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Grep style: x words, maybe with punctuation

Feb 8, 2013 12:21 PM

I'm looking for a way to apply a character style when there's a dash within the first 6 words of the beginning of a paragraph. I've gotten this far:

 

^\w+(\s\w+){0,5}~_

 

But it fails if there is any punctuation before the dash. This is for formatting datelines, so there will be commas and periods and hyphens. How can I count words in this messy language of ours?

 
Replies
  • Currently Being Moderated
    Feb 8, 2013 1:07 PM   in reply to RobertKyle

    Don't do a GREP style. You merely need a nested paragraph style that says apply a certain character style UP TO or THROUGH the em dash.

     
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    Feb 8, 2013 1:53 PM   in reply to RobertKyle

    Is there a compelling reason not to use two paragraph styles? Presumably it's the first graph in a story (or the one after the byline, or wahtever -- some predictable position) that carries the dateline and you could use "next style" to switch into, possibly, and out of the Dateline style.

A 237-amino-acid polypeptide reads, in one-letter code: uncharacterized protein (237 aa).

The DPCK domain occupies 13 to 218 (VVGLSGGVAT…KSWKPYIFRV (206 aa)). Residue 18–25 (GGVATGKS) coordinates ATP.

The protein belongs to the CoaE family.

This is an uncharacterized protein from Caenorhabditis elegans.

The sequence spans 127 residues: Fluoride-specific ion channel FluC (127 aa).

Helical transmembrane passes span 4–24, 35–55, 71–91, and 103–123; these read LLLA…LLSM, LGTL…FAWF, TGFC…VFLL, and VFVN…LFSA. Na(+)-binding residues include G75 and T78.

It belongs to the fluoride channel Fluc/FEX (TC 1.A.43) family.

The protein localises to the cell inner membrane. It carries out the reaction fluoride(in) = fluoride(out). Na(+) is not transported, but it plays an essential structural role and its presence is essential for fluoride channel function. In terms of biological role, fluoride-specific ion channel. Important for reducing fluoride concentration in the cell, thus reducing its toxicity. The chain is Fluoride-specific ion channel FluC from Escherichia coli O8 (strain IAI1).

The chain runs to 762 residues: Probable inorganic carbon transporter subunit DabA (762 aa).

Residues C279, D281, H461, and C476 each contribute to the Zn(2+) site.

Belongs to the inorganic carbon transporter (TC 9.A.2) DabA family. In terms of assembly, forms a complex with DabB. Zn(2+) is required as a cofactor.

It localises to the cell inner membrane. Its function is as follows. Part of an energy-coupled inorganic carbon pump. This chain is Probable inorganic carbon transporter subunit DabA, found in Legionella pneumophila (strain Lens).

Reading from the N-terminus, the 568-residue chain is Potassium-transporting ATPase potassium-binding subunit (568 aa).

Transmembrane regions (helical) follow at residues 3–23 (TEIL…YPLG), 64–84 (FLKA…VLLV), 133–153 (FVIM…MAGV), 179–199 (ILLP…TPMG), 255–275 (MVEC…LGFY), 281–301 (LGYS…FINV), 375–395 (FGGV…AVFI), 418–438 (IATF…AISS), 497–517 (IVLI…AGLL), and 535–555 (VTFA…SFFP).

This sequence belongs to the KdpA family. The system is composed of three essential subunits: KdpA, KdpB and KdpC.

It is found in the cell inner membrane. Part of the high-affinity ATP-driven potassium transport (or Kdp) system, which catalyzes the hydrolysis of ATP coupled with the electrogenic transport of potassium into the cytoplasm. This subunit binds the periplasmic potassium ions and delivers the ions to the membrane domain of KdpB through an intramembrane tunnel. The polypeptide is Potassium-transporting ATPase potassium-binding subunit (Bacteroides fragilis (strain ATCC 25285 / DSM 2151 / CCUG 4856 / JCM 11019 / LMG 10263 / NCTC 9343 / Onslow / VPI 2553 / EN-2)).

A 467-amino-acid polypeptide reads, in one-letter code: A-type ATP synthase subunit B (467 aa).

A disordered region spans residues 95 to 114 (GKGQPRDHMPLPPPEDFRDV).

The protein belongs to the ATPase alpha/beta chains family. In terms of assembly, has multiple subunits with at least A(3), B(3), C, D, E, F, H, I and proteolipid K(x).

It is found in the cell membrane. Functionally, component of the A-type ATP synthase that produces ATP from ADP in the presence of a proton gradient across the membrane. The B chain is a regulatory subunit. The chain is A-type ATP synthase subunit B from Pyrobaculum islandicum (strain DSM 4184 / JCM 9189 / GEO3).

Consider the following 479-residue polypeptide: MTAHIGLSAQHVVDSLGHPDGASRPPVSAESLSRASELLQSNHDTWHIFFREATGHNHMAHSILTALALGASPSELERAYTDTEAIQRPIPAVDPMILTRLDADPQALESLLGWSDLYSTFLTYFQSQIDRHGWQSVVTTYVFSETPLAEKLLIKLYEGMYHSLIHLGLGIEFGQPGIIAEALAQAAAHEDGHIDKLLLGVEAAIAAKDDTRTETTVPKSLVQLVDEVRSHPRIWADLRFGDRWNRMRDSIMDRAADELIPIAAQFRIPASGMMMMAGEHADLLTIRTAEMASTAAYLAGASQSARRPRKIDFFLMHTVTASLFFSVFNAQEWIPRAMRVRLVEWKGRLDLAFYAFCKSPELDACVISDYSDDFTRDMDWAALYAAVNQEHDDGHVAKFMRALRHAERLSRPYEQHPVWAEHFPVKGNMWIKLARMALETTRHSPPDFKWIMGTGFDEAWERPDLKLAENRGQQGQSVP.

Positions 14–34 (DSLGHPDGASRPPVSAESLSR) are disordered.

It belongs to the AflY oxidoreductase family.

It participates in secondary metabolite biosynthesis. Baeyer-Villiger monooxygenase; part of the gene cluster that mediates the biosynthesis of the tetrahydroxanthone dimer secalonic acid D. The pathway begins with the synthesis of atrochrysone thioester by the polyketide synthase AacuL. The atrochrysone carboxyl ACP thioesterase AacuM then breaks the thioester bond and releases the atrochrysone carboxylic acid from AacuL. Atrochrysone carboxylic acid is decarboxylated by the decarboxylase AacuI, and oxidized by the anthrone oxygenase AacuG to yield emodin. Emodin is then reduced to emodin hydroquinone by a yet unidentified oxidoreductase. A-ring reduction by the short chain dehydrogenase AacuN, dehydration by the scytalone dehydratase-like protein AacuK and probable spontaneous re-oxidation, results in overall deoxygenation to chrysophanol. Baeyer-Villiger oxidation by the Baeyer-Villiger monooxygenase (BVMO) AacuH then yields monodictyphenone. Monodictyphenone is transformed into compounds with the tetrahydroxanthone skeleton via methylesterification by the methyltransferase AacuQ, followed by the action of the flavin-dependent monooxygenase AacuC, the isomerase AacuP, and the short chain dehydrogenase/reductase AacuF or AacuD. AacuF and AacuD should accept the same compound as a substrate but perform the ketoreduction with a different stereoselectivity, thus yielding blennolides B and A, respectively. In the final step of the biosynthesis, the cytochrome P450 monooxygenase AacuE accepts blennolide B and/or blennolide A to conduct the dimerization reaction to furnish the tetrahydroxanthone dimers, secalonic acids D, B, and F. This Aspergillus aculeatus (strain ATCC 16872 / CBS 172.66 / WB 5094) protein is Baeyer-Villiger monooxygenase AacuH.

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    Feb 11, 2013 1:32 PM   in reply to RobertKyle

    With the use of the 'next style' in the definition, byline can be followed by dateline can be followed by story body and all they have to do is hit the enter key and type, or if you import the stories unformatted, select all, right click the byline style in the panel, and choose Apply Byline, Then Next Style.

     
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  • Currently Being Moderated
    Feb 11, 2013 2:22 PM   in reply to RobertKyle

    If you datelines are consistant how they are set up, you could write a grep to match that. For instance: the grep below with style both datelines below, but leave the un-datelined text alone. (note the spaces in the code)

     

      ^.+ \(\d{1,2}/\d{1,2}/\d{1,2}\) —

    Screen shot 2013-02-11 at 5.18.22 PM.png

     

    The paragraph style with this GREP style included is applied to all three paragraphs, and functions properly. It find any text at the beginning of the paragraph, followed by the date format and the em dash.

     
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  • Currently Being Moderated
    Feb 11, 2013 3:51 PM   in reply to RobertKyle

    \w indeed only picks up alphabetics and numerals. Since you are dealing not only with words, but actually with anything-except-space, separated by real spaces, you can use \S instead (which is, effectively, "not-a-space"):

     

    ^\S+(\s\S+){0,5}~_

     
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